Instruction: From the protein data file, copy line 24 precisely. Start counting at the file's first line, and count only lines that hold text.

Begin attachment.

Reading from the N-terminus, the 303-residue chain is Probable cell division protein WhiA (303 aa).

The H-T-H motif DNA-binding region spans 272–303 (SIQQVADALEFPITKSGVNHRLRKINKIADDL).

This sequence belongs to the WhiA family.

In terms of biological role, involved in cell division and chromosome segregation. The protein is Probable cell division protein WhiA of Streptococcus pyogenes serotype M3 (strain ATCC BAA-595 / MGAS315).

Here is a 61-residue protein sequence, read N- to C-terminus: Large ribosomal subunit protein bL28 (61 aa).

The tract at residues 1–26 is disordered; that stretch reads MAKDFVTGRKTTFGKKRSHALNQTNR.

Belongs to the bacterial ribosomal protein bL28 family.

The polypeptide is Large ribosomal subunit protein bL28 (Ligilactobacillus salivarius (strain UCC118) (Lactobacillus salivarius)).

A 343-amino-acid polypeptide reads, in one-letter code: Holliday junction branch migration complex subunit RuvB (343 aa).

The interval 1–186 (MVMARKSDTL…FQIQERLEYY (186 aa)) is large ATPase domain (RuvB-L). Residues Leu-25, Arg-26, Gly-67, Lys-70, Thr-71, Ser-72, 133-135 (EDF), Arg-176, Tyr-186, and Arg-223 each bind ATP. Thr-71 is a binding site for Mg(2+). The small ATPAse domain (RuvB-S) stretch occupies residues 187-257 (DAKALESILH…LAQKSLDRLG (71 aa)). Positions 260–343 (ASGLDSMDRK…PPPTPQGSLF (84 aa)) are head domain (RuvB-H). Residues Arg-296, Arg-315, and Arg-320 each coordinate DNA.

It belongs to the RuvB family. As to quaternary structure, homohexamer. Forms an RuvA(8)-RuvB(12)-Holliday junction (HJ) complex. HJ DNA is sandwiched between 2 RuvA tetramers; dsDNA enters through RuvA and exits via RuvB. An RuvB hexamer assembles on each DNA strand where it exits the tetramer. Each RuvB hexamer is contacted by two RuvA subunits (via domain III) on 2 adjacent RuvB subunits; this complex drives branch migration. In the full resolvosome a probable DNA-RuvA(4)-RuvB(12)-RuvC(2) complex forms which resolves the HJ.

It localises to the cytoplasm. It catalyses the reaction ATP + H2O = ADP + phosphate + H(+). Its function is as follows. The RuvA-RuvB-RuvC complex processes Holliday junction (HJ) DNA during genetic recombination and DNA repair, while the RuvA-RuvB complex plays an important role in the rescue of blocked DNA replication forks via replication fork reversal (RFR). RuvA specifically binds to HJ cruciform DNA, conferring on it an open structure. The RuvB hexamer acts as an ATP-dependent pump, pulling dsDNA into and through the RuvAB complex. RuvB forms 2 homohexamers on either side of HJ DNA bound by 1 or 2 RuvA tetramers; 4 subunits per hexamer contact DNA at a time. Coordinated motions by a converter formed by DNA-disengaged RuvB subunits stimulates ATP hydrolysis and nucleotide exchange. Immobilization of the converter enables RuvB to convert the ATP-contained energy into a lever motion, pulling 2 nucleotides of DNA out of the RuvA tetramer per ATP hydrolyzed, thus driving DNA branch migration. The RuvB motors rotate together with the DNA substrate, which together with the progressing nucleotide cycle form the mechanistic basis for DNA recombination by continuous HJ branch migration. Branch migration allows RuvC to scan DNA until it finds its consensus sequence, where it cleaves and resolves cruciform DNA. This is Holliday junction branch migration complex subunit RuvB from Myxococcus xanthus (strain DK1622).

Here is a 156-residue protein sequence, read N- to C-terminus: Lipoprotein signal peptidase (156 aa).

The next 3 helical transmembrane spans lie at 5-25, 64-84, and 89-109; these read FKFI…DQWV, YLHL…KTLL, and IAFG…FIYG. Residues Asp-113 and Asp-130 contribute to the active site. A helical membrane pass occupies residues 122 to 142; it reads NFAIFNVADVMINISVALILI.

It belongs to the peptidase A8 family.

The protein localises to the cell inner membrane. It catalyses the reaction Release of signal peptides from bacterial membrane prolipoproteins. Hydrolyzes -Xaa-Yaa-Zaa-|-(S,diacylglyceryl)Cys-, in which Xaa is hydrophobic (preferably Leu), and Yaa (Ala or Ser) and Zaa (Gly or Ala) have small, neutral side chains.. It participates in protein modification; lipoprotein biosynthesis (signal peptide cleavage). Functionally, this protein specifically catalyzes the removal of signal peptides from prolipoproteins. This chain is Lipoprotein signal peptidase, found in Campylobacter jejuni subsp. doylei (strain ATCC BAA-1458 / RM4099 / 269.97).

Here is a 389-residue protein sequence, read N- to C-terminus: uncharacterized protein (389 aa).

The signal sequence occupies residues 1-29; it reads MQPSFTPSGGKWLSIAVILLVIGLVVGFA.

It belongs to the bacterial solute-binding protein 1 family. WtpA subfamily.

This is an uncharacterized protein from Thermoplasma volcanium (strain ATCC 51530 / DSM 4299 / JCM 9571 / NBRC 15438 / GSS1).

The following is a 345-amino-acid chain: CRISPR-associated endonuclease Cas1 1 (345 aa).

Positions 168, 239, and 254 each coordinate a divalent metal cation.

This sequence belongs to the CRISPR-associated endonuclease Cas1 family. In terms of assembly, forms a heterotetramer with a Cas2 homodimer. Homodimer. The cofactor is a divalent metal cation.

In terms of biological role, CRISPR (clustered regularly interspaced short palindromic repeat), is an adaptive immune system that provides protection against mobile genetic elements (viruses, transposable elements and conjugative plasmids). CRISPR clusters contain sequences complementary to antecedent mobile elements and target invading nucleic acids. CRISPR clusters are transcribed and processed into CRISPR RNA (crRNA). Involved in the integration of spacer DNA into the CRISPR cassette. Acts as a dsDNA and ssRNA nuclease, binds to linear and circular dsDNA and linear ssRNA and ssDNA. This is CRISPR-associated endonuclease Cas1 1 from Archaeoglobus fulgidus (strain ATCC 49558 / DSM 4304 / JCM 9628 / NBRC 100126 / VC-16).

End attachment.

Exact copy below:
In terms of biological role, CRISPR (clustered regularly interspaced short palindromic repeat), is an adaptive immune system that provides protection against mobile genetic elements (viruses, transposable elements and conjugative plasmids). CRISPR clusters contain sequences complementary to antecedent mobile elements and target invading nucleic acids. CRISPR clusters are transcribed and processed into CRISPR RNA (crRNA). Involved in the integration of spacer DNA into the CRISPR cassette. Acts as a dsDNA and ssRNA nuclease, binds to linear and circular dsDNA and linear ssRNA and ssDNA. This is CRISPR-associated endonuclease Cas1 1 from Archaeoglobus fulgidus (strain ATCC 49558 / DSM 4304 / JCM 9628 / NBRC 100126 / VC-16).